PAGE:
That means less investment, less job creation and ultimately less prosperity for Canadians

By Elmira Aliakbari
and Ashley Stedman
The Fraser Institute

With pipeline shortages driving down the price of Canadian oil, the losses for the energy sector – and for Canada’s economy – are staggering.

Elmira Aliakban
Elmira
Aliakbari

According to a new study, insufficient pipeline capacity cost Canada’s energy sector $20.6 billion – or one per cent of the country’s economy – in foregone revenues last year.

Despite increased oil production in recent years, Canada has been unable to build any new major pipelines. High-profile projects including the Northern Gateway and Energy East projects have been cancelled. And the Trans Mountain expansion, Line 3 replacement and Keystone XL pipeline remain mired in delay.

Take the Trans Mountain pipeline expansion project, for example. After years of regulatory delays and political interference, the project’s future remains uncertain. The proposal to expand the existing Trans Mountain pipeline between Edmonton and Burnaby, B.C., was first approved in 2016. However, the Federal Court of Appeal rescinded that decision last year, ruling that neither the environmental review nor the Indigenous consultation were properly completed.

Ashley Steadman
Ashley
Stedman

And despite a revised National Energy Board ruling that deemed the project in the public interest, the B.C. government continues to oppose the project and is pursuing legal means to block the expansion.

Such delays and political opposition raises serious concerns about whether the pipeline will ever be built.

So what are the consequences of all these delays? How is insufficient pipeline capacity affecting our economy?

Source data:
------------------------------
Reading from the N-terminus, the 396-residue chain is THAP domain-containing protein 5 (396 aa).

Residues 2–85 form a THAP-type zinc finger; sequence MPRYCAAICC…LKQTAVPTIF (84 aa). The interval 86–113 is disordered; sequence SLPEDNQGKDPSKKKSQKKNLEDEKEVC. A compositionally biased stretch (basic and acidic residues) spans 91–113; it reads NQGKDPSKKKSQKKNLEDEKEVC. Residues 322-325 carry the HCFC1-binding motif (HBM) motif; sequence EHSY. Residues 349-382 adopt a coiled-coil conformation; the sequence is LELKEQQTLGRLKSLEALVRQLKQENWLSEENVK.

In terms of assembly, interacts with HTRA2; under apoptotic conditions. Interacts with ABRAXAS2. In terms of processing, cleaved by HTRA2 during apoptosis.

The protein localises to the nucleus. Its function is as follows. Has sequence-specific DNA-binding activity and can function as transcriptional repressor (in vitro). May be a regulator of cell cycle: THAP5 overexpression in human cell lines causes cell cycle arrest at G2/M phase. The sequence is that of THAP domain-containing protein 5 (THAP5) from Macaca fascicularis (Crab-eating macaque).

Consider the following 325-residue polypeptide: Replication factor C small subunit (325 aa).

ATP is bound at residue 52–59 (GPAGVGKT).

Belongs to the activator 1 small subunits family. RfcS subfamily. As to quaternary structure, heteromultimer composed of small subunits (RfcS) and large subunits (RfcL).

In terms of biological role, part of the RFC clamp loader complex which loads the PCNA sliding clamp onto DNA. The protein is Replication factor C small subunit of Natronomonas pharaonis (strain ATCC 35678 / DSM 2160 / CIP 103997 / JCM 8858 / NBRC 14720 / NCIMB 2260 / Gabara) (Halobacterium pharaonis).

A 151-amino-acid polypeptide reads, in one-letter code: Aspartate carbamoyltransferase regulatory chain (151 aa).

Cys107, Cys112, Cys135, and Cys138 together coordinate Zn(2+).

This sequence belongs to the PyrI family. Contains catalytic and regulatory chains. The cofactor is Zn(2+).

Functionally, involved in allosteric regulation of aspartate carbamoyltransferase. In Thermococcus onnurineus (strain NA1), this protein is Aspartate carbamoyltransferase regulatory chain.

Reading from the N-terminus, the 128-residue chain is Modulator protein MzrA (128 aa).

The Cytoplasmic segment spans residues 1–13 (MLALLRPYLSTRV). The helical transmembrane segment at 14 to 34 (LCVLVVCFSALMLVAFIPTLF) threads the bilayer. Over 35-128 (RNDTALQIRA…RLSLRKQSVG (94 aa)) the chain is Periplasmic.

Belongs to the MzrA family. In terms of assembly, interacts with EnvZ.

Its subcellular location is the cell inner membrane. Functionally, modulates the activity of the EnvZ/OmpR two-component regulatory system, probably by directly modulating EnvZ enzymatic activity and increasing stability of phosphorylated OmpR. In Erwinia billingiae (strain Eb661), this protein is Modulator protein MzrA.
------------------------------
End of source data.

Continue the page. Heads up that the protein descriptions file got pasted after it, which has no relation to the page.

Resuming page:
We have an overdependence on the U.S. market, increased reliance on more costly modes of energy transportation, and rising oil inventories in Western Canada.

Producers are shipping their crude by rail, a higher-cost mode of transportation (and less safe – pipelines are 2.5 times less likely to experience an oil spill than rail transport). Higher rail rates are absorbed by Canadian oil producers, leading to lower profits for Canadian crude and a wider price differential between Western Canada Select (WCS) and U.S. crude West Texas Intermediate (WTI).

It hasn’t always been this way. Between 2009 and 2012, the price differential was roughly 13 per cent of the U.S. crude price. And that difference was seen by producers as one of the costs of doing business in Canada.

But recently, this price difference has skyrocketed.

In November 2018, the price differential reached almost 70 per cent of the U.S. crude price, meaning Canadian heavy oil was sold at only 30 per cent of the value of U.S. oil.

In addition to the negative impacts on oil producers, these high price differentials result in lower-than-expected royalties (the government’s cut of every barrel produced) and lower corporate income tax revenue for energy-producing provinces and the federal government.

This is revenue that could have been used for vital services such as health care and education and/or reduced taxes.

In response to the drastic price discount, in late-2018 the previous Alberta gov­ernment introduced a temporary production limit on oil producers in an attempt to address excess supply and insufficient export capac­ity.

Since this limit was implemented, the price differential has narrowed. But clearly, building new export pipe­lines remains the only long-term solution to ensure Canada’s valuable exports receive prices closer to world market prices.

The real issue is that Canadian heavy oil producers lost a staggering $20.6 billion in forgone revenues last year compared to what other producers of similar products received.

That’s roughly one per cent of our economy lost because we can’t deliver our product to international markets to secure better prices. This loss of revenue means less investment, less job creation and ultimately less prosperity for Canadians.

Unless Canadians are willing to continue to incur large losses and less investment, the federal government and several key provincial governments must co-operate to get pipelines built.

Elmira Aliakbari is associate director of natural resource studies and Ashley Stedman is a senior policy analyst at the Fraser Institute.


The views, opinions and positions expressed by columnists and contributors are the author’s alone. They do not inherently or expressly reflect the views, opinions and/or positions of our publication.

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